Now I don't mean a nine-to-five exactly. I mean a way to learn about responsibility and some skills. We all know people in one profession or other who might mentor a kid for a few days. Think on your own network of adults. For example, my family knows the owner of a dog ranch who boards and trains people's dogs. For two weekends this summer, our family friend is "hiring" my son in order to give my incoming third-grader some lessons in animal husbandry. He'll throw balls in the smaller dog pen, feed the parrot in the office, clean out the fish pond, and help prepare a pen for the new giant tortoise that's coming in the fall. I might slip a few bucks to our friend who will then "pay" by kid. Maybe you don't have access to a personal zoo, but do you know a firefighter who might need an eager student to help wash the truck? Do you know someone who might need help filing or sweeping or typing? Think about what you already have access to and what might be a new experience for your student to discover.

2. Go to Museums

And let the kids decide the donation to make. We all go to museums as a means to help the whole family discover art or history, but the added phrase here is key: Allow the kids who bring a little allowance or give them a little cash to decide what to donate to the museum. Open up the conversation to why we donate to museums and how the community can show their support for these cultural houses. Have them raise money for a museum of their choice. Check out for your local museum for visiting exhibits to discover with your student.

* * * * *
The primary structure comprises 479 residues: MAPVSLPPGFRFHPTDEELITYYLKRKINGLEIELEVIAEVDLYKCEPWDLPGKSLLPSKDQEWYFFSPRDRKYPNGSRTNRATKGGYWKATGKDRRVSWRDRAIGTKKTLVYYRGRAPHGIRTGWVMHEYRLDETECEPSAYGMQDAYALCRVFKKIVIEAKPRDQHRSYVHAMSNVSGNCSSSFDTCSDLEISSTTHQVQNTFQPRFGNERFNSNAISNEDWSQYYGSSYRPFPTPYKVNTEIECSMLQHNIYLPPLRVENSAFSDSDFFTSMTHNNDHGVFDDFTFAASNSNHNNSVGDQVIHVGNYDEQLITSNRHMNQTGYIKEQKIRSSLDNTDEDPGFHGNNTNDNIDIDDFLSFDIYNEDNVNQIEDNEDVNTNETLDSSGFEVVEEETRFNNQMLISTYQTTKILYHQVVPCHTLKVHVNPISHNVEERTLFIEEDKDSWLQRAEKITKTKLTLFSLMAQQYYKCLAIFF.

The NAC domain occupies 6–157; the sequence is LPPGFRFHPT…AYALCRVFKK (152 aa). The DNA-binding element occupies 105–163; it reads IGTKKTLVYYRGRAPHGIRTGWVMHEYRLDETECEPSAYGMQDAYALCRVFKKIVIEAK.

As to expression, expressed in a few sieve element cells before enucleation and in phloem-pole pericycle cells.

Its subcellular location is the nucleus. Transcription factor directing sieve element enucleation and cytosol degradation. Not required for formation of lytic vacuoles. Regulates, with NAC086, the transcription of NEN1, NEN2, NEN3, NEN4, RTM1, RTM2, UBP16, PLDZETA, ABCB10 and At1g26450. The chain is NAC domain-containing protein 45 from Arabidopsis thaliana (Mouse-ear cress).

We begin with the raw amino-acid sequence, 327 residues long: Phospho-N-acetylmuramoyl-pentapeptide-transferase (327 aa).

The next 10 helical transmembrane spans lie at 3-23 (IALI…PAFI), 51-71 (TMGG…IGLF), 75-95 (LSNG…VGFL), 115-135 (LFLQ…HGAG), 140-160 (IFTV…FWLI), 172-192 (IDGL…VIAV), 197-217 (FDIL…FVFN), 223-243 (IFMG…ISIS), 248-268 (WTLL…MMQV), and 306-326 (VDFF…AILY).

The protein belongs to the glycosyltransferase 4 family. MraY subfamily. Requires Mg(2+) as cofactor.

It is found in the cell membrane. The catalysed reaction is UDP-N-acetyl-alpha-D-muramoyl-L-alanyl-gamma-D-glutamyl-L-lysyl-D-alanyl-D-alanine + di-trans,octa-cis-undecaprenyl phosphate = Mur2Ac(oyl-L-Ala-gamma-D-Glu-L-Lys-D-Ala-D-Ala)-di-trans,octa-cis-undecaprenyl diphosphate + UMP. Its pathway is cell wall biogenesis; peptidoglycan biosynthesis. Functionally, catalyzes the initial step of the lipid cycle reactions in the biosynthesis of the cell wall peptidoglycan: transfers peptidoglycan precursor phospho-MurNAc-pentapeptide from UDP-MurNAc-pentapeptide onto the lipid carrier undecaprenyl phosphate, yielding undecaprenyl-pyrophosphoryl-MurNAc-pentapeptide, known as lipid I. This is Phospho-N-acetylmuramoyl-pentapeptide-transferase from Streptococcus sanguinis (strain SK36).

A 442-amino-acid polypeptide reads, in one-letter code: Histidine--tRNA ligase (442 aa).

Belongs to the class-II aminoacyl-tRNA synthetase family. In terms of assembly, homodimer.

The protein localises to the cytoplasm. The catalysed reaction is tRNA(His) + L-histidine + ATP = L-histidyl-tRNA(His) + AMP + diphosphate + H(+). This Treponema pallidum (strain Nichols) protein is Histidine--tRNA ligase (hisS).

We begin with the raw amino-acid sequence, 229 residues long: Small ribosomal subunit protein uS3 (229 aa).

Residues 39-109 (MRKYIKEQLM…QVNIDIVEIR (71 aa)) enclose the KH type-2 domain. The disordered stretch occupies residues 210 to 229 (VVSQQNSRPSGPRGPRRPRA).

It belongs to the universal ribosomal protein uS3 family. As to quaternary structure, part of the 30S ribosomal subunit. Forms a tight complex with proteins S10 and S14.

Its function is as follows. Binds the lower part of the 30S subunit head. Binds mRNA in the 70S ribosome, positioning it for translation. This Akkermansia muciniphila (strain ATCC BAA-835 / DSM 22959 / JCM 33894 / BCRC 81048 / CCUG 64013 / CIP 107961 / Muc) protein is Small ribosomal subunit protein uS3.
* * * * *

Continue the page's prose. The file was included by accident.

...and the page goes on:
3. Join Clubs

Summer is a great time to find a local activity club. Is your student interested in the stars? Call an observatory and find out what night of the week the amateur astronomer club meets with their telescopes in tow. Does your student like gaming? I don't mean video games. I mean board games, card games, or role-playing games. Many game stores have gaming nights where novices can get together to play alongside expert players. Make sure it's age-appropriate, however. Some gaming stores even have family nights.

4. Travel

Sure, you can take a family trip to a far off land, but it might be just as educational for a child to merely schedule some sleepovers at Grandma's. Or, travel to the past and check out what a local history museum might offer in the way of sleepovers. Even aquariums have joined in on the sleepover fun, offering ways for kids to really "sleep with the fishes."

5. Read

There's nothing more to say about that. It's the best way to keep your kid's brain from going to gloop. Keep them reading. Read to them. Talk about books. Go to libraries and walk amongst books. Discuss books. Start a book journal that you each add to on your own time. Put it in a public room in the house, read your child's entry, comment on it, and add your own for your kid to read later. Make talking about books an interactive experience, an activity that could very well go on much longer than the summer months.